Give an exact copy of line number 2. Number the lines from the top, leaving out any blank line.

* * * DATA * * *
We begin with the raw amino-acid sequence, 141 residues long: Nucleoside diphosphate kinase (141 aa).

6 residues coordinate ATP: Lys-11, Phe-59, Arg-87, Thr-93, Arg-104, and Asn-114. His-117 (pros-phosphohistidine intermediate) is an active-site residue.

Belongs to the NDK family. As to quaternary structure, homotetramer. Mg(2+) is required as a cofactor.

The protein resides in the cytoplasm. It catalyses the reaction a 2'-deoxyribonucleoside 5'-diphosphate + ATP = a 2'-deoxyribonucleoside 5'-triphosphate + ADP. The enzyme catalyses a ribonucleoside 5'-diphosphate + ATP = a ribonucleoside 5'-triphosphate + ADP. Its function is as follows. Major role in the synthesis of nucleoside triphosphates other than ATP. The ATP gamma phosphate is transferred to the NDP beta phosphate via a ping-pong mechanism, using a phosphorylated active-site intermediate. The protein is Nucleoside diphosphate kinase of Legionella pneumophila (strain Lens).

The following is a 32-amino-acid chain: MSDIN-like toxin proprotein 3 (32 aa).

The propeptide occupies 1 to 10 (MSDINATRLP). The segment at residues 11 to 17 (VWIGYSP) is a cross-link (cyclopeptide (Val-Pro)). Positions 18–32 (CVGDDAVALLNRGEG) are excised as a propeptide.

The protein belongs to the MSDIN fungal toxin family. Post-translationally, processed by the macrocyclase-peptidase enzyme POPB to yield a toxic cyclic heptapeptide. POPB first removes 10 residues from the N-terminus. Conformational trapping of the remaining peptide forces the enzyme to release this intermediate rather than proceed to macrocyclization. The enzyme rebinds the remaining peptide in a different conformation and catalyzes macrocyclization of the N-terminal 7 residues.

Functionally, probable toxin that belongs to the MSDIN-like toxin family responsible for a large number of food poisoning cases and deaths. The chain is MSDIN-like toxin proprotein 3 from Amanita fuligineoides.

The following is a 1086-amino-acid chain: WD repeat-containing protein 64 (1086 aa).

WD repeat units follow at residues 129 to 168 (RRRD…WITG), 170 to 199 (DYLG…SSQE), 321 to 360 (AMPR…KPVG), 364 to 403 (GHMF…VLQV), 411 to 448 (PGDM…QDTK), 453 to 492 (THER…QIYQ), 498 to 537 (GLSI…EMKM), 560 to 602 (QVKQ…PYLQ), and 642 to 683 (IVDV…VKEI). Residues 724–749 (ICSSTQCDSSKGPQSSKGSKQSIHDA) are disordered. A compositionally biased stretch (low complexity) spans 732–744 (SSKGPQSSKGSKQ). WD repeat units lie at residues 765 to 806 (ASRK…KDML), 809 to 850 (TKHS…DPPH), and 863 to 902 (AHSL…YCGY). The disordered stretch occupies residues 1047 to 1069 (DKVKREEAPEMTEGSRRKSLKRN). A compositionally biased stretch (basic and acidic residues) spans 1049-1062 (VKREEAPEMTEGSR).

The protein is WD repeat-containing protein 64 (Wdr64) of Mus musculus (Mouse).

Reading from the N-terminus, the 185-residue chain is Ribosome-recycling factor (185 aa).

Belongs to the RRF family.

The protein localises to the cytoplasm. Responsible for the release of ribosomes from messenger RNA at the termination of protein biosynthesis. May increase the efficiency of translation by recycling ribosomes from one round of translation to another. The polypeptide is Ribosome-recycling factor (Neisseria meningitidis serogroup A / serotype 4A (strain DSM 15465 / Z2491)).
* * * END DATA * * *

6 residues coordinate ATP: Lys-11, Phe-59, Arg-87, Thr-93, Arg-104, and Asn-114. His-117 (pros-phosphohistidine intermediate) is an active-site residue.